I thought it would save time and trouble if I explained it now.


I waited to see if that were the case, but I think the better way would be to dispose of this first and then take the hon. Member's point.


I do not think I can recommend the Home Secretary to adopt the Amendment. From the few remarks made by my hon. Friend the Member for Glasgow and Aberdeen Universities (Sir H. Craik), it will be seen that the conditions of representation in the universities of Scotland are different from what they are in some of the universities of Great Britain. The conditions of representation in the universities of Great Britain vary among themselves, and I do not think, therefore, that tiny general proposal such as that contained in the Amendment would have the approval of all the different universities in the United Kingdom. Each must be considered on its own merits. There is only one condition that is common nearly to them all, and that is the condition which is contained in the Report of the Speaker's Conference, namely, that every graduate should be placed on the list of voters. Even that condition does not at present exist in the Universities of Oxford, Cambridge, or London. That itself will be an addition to the existing state of things. I am not proposing to add to the difficulties which university representation may present by including among those to whom the vote shall be given persons who for the time being act as principals or hold a professor's chair. To begin with, I do not know what my hon. Friend includes in the word "principal." Does he mean the Principal of the university or of any one of the constituent colleges of the university? In the case of the constituent colleges of the university which I represent they are not all called "principal." There is a "rector," a "provost," and various other titles. Therefore one would not know what was meant exactly by the proposal of the hon. Member. On the whole, I am inclined to suggest that this proposal, while it would add considerably to the number of electors in some of our universities, ought not to be accepted by the Committee I should say that the only persons who, under the category of graduates, will not receive a vote in the university which I represent, would be about half a dozen and no more. The question of honorary degrees does not arise in connection with my university, because the only two personages in the kingdom who hold the honorary degree of the University of London are His Majesty the King and Her Majesty the Queen. There, again, there is a great difference. For these reasons I cannot support the Amendment.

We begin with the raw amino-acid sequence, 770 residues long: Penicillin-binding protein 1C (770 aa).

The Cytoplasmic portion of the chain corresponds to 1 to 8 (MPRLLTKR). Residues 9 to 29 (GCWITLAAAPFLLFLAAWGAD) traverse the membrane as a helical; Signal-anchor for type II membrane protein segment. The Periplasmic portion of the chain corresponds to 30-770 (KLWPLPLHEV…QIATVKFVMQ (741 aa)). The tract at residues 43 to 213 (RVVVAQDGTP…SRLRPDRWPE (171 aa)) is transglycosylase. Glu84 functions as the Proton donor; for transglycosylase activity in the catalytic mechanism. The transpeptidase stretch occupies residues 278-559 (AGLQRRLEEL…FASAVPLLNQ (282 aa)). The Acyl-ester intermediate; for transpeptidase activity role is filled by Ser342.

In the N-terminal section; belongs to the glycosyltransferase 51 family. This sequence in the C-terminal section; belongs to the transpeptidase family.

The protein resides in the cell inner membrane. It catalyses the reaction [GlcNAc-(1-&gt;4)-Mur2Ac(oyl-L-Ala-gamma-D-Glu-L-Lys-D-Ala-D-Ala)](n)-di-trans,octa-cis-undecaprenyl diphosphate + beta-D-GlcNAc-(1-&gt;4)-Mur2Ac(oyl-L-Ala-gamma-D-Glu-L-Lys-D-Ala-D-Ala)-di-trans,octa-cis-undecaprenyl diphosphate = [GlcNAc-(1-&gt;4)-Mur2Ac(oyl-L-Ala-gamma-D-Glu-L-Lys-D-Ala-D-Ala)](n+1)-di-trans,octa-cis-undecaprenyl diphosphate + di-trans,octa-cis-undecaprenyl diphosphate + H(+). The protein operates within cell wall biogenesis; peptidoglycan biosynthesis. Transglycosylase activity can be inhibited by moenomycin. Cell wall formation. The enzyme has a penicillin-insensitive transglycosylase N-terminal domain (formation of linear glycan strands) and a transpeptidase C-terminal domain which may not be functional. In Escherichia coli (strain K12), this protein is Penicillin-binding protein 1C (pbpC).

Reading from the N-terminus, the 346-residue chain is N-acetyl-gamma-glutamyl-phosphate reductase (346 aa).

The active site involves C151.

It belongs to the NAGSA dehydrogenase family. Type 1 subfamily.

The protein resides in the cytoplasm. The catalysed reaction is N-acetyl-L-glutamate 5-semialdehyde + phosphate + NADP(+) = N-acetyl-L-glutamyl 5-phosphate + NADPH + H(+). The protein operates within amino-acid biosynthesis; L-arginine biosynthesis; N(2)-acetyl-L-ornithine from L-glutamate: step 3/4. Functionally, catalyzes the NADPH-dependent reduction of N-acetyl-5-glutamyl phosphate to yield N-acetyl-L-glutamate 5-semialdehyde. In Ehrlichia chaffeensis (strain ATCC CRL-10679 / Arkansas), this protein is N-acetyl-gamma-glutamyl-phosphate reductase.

It would be quite impossible for us, after what has been said, to do anything in the way of accepting the Amendment which has been made, not only on the ground of what has been said, but also on the further ground that the basis of Mr. Speaker's Conference with regard to the electoral qualification in regard to university representation was quite clear and unambiguous. That is with regard to this Amendment, but when we come to the next Amendment there is a special case with regard to the Scottish universities, and I shall have something to say on that.


I do not wish, to press the Amendment, but the Speaker's Conference is being pushed to a farcical extent if a matter of this kind cannot be put forward.

Amendment, by leave, withdrawn.


I beg to move, at the end of the Clause, to add the words, "or, in the case of the Scottish universities, is qualified, under Section 27 of The Representation of the People (Scotland) Act, 1868."